*In the short term, at any rate. In the long run, there might be even more of a divide between the haves and the have-nots, since the haves are still doing their usual “replace star players with star recruits” thing while the have-nots might be headed for some roster logjam. We’ll see how it all plays out over the next two to three years.
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Charlie Neibergall/Associated Press
Key Departures: Ihmir Smith-Marsette (WR), Brandon Smith (WR), Mekhi Sargent (RB), Alaric Jackson (OT), Cole Banwart (OL), Chauncey Golston (DL), Daviyon Nixon (DL), Jack Heflin (DL), Austin Schulte (DL), Nick Niemann (LB), Barrington Wade (LB), Matt Hankins (DB)
Key Returnees: Tyler Goodson (RB), Spencer Petras (QB), Sam LaPorta (TE), Seth Benson (LB), Riley Moss (DB)
Iowa won its final six games, leaning heavily on a defense that allowed neither 25 points nor 400 yards in a single contest.
What happens now that most of that defense is expected to leave?
Well, it’s the Hawkeyes, so they’ll probably be tough to score against anyway.
This was the fifth consecutive year Iowa held its opponents below 20 points per game, so we almost have to assume this defense will be fine while replacing most of its front seven. (If Djimon Colbert comes back to a starting linebacker gig after sitting out the 2020 season, that would help soften the blow.)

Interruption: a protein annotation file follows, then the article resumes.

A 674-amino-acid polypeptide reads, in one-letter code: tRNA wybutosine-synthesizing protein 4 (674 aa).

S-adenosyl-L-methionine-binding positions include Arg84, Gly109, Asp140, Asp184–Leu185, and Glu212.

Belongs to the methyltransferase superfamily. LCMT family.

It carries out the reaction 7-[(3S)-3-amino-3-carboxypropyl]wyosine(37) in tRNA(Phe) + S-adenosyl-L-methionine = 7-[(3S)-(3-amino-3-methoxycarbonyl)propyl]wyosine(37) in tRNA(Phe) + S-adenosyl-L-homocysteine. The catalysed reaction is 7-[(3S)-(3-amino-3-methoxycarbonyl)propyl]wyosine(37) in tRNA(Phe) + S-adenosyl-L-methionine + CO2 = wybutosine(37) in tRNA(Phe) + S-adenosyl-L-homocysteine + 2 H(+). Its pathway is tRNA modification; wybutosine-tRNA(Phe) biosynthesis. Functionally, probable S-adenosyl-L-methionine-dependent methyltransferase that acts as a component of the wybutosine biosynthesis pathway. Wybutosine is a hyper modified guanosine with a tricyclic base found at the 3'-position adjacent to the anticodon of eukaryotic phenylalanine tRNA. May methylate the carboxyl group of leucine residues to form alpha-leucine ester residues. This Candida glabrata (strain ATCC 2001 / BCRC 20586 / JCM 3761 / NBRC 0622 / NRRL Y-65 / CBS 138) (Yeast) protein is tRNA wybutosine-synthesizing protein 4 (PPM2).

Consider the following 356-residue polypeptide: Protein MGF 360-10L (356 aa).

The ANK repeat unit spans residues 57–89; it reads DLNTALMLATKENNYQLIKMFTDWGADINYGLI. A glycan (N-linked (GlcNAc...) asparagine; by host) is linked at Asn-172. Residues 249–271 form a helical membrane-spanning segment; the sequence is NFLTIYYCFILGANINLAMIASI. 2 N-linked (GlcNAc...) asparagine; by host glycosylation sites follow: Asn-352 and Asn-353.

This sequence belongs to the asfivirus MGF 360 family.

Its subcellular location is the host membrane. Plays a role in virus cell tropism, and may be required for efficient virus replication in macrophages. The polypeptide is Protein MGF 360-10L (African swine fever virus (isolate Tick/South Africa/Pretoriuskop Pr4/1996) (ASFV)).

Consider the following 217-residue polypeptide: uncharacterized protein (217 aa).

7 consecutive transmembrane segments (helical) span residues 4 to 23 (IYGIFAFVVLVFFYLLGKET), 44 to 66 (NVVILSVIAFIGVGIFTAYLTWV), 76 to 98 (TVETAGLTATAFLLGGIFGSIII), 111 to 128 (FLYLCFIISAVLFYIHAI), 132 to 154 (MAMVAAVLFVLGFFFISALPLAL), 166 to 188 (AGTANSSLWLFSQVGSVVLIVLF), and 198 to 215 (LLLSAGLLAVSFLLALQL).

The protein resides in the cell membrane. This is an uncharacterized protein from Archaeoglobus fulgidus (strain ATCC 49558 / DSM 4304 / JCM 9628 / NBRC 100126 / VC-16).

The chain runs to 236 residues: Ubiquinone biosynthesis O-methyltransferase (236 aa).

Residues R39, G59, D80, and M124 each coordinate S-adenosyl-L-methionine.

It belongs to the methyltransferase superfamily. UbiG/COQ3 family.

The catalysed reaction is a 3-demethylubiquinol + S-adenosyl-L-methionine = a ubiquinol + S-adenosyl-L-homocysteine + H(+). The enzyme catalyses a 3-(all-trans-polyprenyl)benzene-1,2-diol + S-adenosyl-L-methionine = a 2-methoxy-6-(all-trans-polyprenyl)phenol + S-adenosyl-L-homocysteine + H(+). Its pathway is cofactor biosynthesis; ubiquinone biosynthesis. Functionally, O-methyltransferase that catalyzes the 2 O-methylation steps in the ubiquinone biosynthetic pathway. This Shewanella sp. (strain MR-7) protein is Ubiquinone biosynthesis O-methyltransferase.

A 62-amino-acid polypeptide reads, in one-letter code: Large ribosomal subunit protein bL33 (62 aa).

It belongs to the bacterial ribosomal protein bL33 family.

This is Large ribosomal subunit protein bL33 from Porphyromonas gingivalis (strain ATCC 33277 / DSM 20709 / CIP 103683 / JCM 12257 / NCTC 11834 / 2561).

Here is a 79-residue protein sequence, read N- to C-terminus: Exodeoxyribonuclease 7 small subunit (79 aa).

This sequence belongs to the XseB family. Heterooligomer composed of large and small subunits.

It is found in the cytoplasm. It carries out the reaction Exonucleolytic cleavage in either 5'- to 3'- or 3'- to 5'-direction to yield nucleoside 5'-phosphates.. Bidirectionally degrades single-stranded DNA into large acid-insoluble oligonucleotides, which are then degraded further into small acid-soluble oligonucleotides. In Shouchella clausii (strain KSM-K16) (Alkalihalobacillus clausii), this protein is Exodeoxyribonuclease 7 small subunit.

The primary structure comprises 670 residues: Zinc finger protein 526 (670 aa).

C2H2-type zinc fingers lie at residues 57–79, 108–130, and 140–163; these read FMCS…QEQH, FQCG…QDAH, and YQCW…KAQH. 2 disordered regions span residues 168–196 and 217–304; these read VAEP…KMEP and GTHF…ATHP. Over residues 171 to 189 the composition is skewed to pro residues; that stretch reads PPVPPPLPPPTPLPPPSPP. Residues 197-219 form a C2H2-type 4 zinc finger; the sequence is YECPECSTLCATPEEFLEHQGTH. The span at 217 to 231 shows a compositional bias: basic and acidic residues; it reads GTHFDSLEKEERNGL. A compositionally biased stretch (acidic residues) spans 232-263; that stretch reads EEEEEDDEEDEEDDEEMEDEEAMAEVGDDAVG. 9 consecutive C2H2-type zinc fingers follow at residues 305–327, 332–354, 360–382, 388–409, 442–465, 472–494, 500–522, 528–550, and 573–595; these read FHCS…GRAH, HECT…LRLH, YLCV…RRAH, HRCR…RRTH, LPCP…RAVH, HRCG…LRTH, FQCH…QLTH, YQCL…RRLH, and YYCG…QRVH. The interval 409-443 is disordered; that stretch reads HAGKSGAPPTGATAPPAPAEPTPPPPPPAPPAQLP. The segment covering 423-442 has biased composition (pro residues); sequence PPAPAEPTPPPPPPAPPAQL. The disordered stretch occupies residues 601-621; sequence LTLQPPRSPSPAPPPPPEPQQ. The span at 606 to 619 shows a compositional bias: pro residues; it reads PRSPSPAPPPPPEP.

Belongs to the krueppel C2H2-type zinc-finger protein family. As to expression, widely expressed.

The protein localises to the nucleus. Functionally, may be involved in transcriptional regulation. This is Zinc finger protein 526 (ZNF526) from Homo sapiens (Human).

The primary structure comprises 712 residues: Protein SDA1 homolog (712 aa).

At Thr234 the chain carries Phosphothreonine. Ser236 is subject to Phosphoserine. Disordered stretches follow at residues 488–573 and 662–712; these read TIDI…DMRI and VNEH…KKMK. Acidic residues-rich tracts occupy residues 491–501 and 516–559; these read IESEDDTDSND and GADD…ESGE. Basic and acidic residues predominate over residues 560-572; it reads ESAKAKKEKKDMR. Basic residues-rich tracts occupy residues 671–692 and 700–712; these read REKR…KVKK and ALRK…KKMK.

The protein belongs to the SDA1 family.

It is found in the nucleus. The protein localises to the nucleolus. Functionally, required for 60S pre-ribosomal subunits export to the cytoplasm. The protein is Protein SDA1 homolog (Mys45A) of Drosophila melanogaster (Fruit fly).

With Iowa, the big question is typically offense. Quarterback Spencer Petras only averaged 196 yards and 1.1 touchdowns per game in his first season as a starter, and he’s losing his top two wide receivers. The Hawkeyes will also need to replace backup running back Mekhi Sargent and several offensive linemen from a team that was already subpar on offense.
Translation: Strap in for another season where Iowa contends for a Big Ten West crown in a bunch of games with final scores like 20-13.
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Andy Manis/Associated Press
Key Departures: Rachad Wildgoose (DB)
Key Returnees: Graham Mertz (QB), Jalen Berger (RB), Jake Ferguson (TE), Jack Sanborn (LB), Leo Chenal (LB)
Inexperience on offense was a major problem for the 2020 Badgers. It was going to be tough enough without the NFL departures of running back Jonathan Taylor and wide receiver Quintez Cephus. But then quarterback Jack Coan suffered an injury in early October that kept him from taking the field, and top returning receivers Kendric Pryor and Danny Davis III both battled injury and combined for just 11 receptions this year.
As a result, their starting quarterback was a redshirt freshman who attempted only 10 passes last year. Their top running back was a true freshman. And aside from tight end Jake Ferguson, they didn’t have anything close to a go-to pass catcher. Factor in the COVID-19 outbreak that swept through the roster after the first game of the season, and this offense was extremely inconsistent.
But despite losing star linebackers Chris Orr and Zack Baun—who combined for 24 sacks last year—the defense was great, per usual. Leo Chenal made a huge sophomore leap in becoming arguably the most valuable defender on the roster.
Give that young offense another year to jell and pair it with a defense that typically ranks among the best in the nation, and Wisconsin should be the favorite to win the Big Ten West.
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Orlin Wagner/Associated Press
Key Departures: Sam Ehlinger (QB), Samuel Cosmi (OT), Brennan Eagles (WR), Joseph Ossai (EDGE), Caden Sterns (DB), Ta’quon Graham (DL), Chris Brown (DB)
Key Returnees: Casey Thompson (QB), Bijan Robinson (RB), Joshua Moore (WR), Jake Smith (WR), Alfred Collins (DL)
I’m not going to do it. I’m not going to ask if Texas is back. Nope. Nuh-uh.
But there are some causes for excitement, starting with Bijan Robinson.